Although many studies have reported a relationship between low muscle mass and physical outcome many of these studies have methodological concerns and few have addressed its relationship with mental health. For example, a cross-sectional community study of 3025 older women reported no significant association between low muscle mass and cognitive impairment after adjusting for confounders. However, the analyses suggest more severe stages of sarcopenia (low mass and/or function) could be associated with cognitive impairment [20]. Another small cross-sectional study reported significant associations between depressive symptoms, cognitive impairment and sarcopenia among healthy older men living in the community [21]. A community study from Belgium of older people aged 65 years or over reported an association between sarcopenia, cognitive impairment and quality of life. The authors however acknowledged a number of study limitations including the cross-sectional design, low power and the non-representativeness of the sample [22]. A relationship between poor self-reported general health and physical functioning was also reported in a very small community sample of subjects from England diagnosed with sarcopenia, compared with those without sarcopenia [23]. The sensitivity of generic scales used by most of the above studies to detect small effects of sacropenia on quality of life has questioned [24]. Work is ongoing to test the validity of a newly developed sarcopenia-specific quality of life questionnaire [24].

Physical inactivity in hospitalised older patients during both acute illness and recovery period is another possible reason linking muscle mass loss to poor mental health [5]. Exercise and skeletal muscles signalling has been linked to brain neurogenesis and cognitive functions however the extent to which this relationship is responsible for the beneficial effects of physical activity on mental well-being is not clear [5]. Physical activity confers benefit on most risk factors of ageing, but may also improve nutritional status by increasing energy expenditure, leading to increased nutrient intake if a mixed diet is consumed [25].

Some important limitations of this study include the number of exclusions and small numbers of patents with low muscle mass at follow up visits. Another important limitation is error known to be associated with measurement of anthropometric and biochemical nutritional indices in hospitalised older people. The longitudinal design and training and assessing observer’s error on anthropometric measurements, of the study and the use of a number of analyses to adjust for poor prognostic clinical indicators was to overcome some of these weaknesses.

The lack of direct correlations between blood borne micronutrients and mental health measures may partly be explained by small numbers. Nevertheless new evidence is emerging of a link between malnutrition and poor mental health and quality of life in older people and that improvement in nutritional status may leads to improvement in mental health and well-being [26]. There is an urgent need for more research in this field because the prospect of the effects of improved nutritional status of older people on mental health and quality of life could have an important and a substantial health and economic benefits.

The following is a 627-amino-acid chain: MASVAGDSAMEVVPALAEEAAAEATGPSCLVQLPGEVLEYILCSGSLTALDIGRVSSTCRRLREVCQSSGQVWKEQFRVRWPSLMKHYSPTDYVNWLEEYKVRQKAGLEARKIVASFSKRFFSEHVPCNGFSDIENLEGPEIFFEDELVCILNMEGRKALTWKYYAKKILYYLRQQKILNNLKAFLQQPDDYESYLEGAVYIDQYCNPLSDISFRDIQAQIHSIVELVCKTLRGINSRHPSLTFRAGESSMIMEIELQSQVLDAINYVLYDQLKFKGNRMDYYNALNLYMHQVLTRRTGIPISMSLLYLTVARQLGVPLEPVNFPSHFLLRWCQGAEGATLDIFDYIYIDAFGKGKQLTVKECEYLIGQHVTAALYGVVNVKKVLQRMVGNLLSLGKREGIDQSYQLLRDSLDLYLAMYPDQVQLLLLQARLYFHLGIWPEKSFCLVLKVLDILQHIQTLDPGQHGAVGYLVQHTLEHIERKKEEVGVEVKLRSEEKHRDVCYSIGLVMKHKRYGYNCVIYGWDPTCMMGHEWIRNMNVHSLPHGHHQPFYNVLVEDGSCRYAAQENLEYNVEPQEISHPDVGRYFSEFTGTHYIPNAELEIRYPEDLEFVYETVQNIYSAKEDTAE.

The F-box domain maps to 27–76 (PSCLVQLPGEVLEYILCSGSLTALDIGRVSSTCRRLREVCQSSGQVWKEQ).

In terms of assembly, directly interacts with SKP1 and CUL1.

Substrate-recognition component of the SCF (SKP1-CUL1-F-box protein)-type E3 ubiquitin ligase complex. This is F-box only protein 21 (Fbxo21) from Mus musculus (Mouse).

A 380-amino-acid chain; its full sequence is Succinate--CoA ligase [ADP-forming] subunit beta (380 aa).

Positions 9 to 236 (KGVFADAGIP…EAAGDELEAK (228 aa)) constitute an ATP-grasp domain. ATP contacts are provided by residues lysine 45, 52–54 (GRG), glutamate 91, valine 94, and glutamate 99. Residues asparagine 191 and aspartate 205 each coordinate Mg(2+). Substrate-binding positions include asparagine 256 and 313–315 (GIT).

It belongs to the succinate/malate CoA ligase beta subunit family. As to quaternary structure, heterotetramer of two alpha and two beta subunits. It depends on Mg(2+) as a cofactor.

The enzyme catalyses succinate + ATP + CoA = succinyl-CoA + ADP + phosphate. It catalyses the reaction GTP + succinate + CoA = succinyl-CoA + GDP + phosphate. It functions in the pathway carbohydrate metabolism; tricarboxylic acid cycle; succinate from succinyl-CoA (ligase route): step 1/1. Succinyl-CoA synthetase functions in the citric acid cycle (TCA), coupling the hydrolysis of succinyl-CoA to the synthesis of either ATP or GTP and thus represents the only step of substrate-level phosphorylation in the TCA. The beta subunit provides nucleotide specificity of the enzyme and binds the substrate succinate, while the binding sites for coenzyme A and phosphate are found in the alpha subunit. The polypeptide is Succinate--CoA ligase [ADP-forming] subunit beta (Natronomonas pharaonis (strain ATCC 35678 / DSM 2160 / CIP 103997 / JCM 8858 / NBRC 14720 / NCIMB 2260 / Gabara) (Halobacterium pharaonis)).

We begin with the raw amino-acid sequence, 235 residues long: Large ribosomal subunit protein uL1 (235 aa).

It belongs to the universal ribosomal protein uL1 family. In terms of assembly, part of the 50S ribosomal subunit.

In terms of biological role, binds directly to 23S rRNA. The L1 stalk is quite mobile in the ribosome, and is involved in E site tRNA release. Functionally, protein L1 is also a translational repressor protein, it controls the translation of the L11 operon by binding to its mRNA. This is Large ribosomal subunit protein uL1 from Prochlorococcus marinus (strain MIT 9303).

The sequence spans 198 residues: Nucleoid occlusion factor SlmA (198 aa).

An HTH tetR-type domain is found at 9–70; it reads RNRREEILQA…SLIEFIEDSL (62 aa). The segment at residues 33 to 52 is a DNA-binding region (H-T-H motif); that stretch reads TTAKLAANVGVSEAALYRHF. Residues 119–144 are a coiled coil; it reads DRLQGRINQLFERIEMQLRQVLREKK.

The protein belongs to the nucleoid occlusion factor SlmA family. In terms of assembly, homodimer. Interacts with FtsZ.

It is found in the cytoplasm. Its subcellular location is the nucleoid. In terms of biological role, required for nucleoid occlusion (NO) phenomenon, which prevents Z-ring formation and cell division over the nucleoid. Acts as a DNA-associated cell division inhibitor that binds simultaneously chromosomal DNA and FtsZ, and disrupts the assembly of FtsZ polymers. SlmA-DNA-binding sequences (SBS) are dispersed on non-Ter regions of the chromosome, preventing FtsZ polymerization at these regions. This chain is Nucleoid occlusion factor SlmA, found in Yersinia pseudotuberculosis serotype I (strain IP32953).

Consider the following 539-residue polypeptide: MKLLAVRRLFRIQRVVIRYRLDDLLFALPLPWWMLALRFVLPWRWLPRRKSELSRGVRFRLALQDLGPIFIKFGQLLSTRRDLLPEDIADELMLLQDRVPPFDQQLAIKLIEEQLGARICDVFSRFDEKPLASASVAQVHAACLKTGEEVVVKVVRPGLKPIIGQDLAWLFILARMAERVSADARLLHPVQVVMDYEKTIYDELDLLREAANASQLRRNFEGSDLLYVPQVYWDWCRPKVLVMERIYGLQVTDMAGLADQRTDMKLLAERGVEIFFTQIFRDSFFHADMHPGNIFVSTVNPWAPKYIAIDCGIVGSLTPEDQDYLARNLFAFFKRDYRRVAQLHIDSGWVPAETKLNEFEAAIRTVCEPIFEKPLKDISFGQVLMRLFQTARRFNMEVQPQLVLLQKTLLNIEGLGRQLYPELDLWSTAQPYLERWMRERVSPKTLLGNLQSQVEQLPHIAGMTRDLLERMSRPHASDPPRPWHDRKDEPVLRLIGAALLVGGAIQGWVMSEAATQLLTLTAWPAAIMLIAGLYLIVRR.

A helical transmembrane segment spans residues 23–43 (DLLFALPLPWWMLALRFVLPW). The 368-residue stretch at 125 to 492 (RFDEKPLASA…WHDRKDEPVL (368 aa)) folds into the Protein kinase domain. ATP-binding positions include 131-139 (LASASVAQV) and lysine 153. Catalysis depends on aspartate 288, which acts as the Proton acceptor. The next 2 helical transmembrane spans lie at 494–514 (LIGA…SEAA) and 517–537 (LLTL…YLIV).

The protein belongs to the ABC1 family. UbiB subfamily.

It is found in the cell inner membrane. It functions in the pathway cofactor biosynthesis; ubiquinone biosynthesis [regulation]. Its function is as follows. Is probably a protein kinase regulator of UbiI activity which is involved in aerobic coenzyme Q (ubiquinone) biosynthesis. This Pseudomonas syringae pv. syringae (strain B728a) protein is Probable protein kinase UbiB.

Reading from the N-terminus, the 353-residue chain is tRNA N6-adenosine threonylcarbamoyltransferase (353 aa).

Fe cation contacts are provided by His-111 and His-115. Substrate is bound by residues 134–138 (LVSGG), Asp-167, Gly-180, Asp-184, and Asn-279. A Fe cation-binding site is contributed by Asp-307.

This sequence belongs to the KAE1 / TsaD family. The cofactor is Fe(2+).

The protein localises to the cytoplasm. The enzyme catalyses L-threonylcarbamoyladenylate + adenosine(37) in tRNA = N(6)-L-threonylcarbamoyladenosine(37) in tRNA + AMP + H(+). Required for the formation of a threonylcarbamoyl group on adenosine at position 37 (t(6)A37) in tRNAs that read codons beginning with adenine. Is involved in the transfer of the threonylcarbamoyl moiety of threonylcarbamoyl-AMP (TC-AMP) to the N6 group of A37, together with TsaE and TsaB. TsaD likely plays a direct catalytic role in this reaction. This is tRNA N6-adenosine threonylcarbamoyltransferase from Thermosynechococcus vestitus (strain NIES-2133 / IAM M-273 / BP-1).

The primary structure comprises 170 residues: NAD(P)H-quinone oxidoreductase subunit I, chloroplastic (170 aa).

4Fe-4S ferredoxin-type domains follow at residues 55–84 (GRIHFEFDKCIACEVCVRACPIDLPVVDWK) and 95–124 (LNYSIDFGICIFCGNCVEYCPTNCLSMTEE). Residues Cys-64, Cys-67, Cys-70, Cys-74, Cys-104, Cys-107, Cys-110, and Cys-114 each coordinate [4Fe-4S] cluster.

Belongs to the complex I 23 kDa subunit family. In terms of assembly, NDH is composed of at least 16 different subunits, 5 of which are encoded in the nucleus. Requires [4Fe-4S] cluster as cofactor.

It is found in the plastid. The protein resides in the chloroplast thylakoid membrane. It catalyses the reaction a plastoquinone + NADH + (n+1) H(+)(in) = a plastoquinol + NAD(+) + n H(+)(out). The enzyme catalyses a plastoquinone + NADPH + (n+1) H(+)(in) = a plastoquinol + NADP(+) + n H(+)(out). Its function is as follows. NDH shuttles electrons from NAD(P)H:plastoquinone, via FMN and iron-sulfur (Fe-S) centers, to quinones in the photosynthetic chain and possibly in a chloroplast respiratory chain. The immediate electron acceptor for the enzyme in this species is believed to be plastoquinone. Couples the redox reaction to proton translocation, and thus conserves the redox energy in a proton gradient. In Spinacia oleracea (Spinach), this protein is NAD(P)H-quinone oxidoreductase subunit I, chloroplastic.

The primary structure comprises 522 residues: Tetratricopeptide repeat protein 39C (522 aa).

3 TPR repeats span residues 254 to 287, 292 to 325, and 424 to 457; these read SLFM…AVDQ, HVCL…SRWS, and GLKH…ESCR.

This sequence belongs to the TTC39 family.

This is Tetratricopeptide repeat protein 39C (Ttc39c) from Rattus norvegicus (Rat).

Conclusions

Low muscle mass in older patients is associated with poor nutritional status and mental health and well-being. Hitherto the evidence for the effectiveness of specific treatment or nutrient supplement is incomplete but sufficient to justify further research. Based on currently available evidence increased physical activity particularly following acute illness and a healthy diet with protein, fruits and vegetables to mitigate inflammatory responses is clearly appropriate for healthy independent ageing particularly for older patients.

Availability of data and materials

Data is available upon request to the corresponding author.

Abbreviations

AMT:

Abbreviated mental test questionnaire

EWGSOP:

The European Working Group on Sarcopenia in Older people

GDS:

Geriatric Depression questionnaire

SF-36:

Medical Outcomes Study 36-items

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Acknowledgements

The index study was funded by THE HEALTH FOUNDATION project grant.

Thank you to Dr. Sarah Forster for her help with data collection. Some of this material was presented in abstract form in a recent scientific meeting.

Funding

The study was supported by a research charity grant-The PPP Health Foundation, London (577/484).

Author information

SG is the principal investigator, wrote the first draft, contributed to the design of the study and performed the statistical analysis and writing of the final manuscript. AA helped with data entry and analysis and drafting of the manuscript. Both authors reviewed and approved the final manuscript.”

Correspondence to Salah Gariballa.

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Ethics approval and consent to participate

Barnsley, UK research ethics committee approved the study by (REF: 04/Q2304/50). Written consent was obtained from all patients recruited to this study.

Consent for publication

There is no identifiable information of the study participants in the present manuscript, therefore it is not applicable.

Competing interests

The authors declare that they have no competing interests.

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Gariballa, S., Alessa, A. Associations between low muscle mass, blood-borne nutritional status and mental health in older patients. BMC Nutr 6, 6 (2020). https://doi.org/10.1186/s40795-019-0330-7

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Keywords

  • Muscle mass
  • Mental health
  • Older people
  • Acute illness